The Individual Deprivation Measure South Africa Country Study Results

Helen Suich, Senior Research Fellow, Crawford School of Public Policy (ANU)

The Individual Deprivation Measure, or IDM, is an individual-level, gender sensitive measure of multidimensional deprivation—it measures deprivation at the individual rather than household level, and is designed to discern differences in the experiences of poverty between men and women. The IDM program was a partnership between the ANU, the International Women’s Development Agency and the Australian Department for Foreign Affairs and Trade. The ANU led a studies in Indonesia in 2018 and in South Africa in 2019. The IDM programme ran between 2016 and 2020, and related research is being taken forward as the Individual Measurement of Multidimensional Poverty at ANU.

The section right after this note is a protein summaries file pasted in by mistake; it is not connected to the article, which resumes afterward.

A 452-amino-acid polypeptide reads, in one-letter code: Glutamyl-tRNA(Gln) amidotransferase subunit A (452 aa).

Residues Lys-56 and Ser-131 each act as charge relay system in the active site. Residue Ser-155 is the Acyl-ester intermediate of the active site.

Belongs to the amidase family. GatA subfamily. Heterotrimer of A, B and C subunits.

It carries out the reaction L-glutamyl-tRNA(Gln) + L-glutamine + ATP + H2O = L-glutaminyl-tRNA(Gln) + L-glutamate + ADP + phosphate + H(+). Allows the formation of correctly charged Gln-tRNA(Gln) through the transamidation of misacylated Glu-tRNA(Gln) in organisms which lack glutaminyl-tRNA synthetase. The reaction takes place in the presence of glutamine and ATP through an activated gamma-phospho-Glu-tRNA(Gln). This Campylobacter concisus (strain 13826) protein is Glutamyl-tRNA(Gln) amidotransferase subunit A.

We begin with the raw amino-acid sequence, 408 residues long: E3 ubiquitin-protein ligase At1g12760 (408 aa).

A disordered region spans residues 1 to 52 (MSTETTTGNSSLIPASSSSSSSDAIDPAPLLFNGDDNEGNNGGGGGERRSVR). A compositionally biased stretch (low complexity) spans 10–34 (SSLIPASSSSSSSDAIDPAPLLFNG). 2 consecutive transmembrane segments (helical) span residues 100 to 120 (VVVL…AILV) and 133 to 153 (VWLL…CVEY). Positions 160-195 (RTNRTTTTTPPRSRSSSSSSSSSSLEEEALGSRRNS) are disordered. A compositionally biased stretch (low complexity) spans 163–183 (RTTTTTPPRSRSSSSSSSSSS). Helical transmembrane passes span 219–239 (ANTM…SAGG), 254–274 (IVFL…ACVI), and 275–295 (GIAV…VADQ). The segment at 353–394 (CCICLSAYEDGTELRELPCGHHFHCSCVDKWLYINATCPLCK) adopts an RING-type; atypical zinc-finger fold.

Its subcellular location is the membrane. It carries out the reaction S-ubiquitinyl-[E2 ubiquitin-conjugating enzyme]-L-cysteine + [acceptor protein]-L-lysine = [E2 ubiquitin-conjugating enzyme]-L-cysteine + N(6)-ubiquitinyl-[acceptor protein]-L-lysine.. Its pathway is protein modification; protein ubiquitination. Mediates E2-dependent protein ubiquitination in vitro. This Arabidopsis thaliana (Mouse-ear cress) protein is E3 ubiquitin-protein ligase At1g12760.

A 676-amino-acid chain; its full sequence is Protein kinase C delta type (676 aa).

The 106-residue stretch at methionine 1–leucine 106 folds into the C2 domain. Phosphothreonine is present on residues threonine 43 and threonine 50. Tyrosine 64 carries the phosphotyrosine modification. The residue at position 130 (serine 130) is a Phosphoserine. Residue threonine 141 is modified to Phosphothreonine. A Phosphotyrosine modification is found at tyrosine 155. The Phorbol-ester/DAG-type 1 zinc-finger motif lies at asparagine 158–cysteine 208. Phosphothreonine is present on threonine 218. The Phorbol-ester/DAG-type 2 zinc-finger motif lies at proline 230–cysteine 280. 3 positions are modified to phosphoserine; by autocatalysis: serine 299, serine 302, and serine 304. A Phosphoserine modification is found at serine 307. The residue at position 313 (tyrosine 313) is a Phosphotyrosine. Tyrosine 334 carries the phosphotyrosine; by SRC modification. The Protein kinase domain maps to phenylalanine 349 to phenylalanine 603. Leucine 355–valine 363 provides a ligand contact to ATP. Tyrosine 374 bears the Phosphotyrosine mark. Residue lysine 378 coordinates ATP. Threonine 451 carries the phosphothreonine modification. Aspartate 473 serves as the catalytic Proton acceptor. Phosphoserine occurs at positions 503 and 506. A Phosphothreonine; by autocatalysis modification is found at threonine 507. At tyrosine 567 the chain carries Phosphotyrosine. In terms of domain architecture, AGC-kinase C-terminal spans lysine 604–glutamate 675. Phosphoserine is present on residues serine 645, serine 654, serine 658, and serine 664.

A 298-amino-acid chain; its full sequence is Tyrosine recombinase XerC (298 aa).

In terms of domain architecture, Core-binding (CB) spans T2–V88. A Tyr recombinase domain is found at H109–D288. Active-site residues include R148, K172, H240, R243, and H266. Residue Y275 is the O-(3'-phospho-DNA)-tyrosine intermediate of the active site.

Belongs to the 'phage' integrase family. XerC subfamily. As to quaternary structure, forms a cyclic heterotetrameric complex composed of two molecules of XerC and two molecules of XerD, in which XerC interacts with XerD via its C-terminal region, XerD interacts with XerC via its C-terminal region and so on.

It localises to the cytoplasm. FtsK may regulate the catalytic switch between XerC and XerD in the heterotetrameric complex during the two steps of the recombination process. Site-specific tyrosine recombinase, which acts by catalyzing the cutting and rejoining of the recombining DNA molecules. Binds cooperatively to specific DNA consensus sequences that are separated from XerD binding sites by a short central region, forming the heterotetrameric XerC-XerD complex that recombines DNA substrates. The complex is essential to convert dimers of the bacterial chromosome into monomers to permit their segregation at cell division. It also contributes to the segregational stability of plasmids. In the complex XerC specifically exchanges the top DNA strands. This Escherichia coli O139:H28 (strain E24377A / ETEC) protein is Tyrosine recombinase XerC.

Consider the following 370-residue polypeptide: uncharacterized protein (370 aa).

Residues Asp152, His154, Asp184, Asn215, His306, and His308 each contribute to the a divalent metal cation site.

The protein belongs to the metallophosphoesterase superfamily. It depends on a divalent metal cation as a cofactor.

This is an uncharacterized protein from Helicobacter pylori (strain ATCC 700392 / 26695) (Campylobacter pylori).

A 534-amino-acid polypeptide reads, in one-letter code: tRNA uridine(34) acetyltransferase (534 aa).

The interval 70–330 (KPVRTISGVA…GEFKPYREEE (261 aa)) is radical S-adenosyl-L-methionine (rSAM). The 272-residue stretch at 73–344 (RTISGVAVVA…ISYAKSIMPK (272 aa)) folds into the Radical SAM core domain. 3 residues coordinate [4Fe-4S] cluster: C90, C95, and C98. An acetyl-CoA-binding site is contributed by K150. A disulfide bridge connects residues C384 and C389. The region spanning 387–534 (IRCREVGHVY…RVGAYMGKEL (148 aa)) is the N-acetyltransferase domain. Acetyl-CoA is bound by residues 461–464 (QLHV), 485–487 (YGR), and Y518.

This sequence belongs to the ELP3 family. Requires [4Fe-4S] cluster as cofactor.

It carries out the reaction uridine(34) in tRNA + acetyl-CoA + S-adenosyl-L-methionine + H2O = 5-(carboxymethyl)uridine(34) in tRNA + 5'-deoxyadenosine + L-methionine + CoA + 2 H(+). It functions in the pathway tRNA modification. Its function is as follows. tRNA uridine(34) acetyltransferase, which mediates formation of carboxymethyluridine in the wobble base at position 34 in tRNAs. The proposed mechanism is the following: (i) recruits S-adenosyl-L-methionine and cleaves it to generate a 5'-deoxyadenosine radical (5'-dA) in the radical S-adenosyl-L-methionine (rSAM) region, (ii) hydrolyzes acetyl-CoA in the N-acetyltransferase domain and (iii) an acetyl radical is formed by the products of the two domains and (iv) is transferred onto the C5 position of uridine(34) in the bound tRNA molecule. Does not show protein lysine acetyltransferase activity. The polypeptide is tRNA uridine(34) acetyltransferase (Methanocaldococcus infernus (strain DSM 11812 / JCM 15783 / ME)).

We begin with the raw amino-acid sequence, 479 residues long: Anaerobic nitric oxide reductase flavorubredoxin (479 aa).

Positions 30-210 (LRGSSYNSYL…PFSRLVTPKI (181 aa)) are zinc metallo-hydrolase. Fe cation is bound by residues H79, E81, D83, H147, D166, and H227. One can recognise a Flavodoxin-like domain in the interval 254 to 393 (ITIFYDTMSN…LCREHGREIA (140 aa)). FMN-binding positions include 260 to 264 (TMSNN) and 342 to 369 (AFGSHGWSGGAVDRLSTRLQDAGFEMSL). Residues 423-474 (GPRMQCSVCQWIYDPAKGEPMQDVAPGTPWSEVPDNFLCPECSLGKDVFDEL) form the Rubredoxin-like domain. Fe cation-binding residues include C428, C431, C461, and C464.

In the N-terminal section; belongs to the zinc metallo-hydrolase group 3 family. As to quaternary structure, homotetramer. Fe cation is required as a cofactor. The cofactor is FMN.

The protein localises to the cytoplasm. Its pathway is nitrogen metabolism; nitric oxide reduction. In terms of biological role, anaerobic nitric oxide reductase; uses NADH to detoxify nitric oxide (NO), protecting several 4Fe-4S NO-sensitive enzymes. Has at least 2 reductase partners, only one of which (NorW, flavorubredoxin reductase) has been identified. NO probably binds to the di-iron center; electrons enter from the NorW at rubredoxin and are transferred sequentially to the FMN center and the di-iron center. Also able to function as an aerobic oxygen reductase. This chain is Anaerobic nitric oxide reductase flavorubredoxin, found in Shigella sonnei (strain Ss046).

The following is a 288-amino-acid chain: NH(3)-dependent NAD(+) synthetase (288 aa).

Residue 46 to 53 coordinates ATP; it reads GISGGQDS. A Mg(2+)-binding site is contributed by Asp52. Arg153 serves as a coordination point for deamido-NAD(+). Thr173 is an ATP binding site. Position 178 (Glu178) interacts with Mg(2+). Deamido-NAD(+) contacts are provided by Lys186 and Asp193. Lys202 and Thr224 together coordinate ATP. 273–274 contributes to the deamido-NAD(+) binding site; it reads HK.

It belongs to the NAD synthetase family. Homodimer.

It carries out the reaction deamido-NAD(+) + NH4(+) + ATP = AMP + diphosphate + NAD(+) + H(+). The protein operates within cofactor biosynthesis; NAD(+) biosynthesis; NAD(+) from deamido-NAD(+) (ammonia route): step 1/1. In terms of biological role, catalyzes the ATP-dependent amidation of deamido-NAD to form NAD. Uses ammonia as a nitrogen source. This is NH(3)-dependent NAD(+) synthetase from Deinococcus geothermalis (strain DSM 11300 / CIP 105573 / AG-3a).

In South Africa, 14 dimensions of deprivation were measured (shown in the figure below). Some of these are already partially covered in some existing surveys (e.g. food security and access to drinking water), but the IDM includes a range of economic and social aspects which are not usually covered (e.g. the relationships, clothing and footwear and voice dimensions). Further, several IDM dimensions include aspects beyond that which is typically assessed. For example, the work dimension covers not only issues around paid work, but also includes themes on unpaid domestic and care work and on the double labour burden that can arise when both paid and unpaid work are done.

The South African country study had two parts:

  • a national-level main sample, that interviewed 8,652 individuals, 16 years and older;
  • a purposive sample that interviewed 826 individuals with disabilities and their household members (2,311 individuals in total), in Gauteng and Limpopo provinces.

There are a wide range of resource available for those who are interested in the results of the survey and the methods used for the analysis.